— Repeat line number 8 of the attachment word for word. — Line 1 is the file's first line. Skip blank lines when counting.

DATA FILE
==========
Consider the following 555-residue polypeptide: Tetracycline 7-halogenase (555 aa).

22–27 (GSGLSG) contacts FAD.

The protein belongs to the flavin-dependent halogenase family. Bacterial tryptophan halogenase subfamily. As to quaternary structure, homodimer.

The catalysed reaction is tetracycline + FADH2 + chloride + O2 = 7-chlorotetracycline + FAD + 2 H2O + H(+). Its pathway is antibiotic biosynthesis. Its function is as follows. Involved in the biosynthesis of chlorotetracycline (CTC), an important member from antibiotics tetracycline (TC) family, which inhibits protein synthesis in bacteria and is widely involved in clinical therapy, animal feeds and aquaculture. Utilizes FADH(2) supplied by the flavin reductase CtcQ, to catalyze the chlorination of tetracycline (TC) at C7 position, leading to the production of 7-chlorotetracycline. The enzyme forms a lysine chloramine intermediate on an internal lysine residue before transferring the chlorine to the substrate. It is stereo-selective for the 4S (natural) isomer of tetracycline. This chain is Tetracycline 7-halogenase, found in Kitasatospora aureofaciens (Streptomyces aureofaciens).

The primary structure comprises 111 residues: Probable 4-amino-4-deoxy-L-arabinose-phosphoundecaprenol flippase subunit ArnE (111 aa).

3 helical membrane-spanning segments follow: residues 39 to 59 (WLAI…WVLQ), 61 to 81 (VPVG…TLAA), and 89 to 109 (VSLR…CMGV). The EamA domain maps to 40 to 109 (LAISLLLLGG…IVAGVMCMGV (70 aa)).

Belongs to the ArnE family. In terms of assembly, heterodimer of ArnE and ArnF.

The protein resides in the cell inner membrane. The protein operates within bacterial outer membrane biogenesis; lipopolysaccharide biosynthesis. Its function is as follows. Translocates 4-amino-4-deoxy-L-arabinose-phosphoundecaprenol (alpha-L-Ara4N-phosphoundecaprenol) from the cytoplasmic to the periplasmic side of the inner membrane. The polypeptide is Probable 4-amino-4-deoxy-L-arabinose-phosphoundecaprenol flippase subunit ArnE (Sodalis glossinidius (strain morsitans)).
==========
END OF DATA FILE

The protein resides in the cell inner membrane. The protein operates within bacterial outer membrane biogenesis; lipopolysaccharide biosynthesis. Its function is as follows. Translocates 4-amino-4-deoxy-L-arabinose-phosphoundecaprenol (alpha-L-Ara4N-phosphoundecaprenol) from the cytoplasmic to the periplasmic side of the inner membrane. The polypeptide is Probable 4-amino-4-deoxy-L-arabinose-phosphoundecaprenol flippase subunit ArnE (Sodalis glossinidius (strain morsitans)).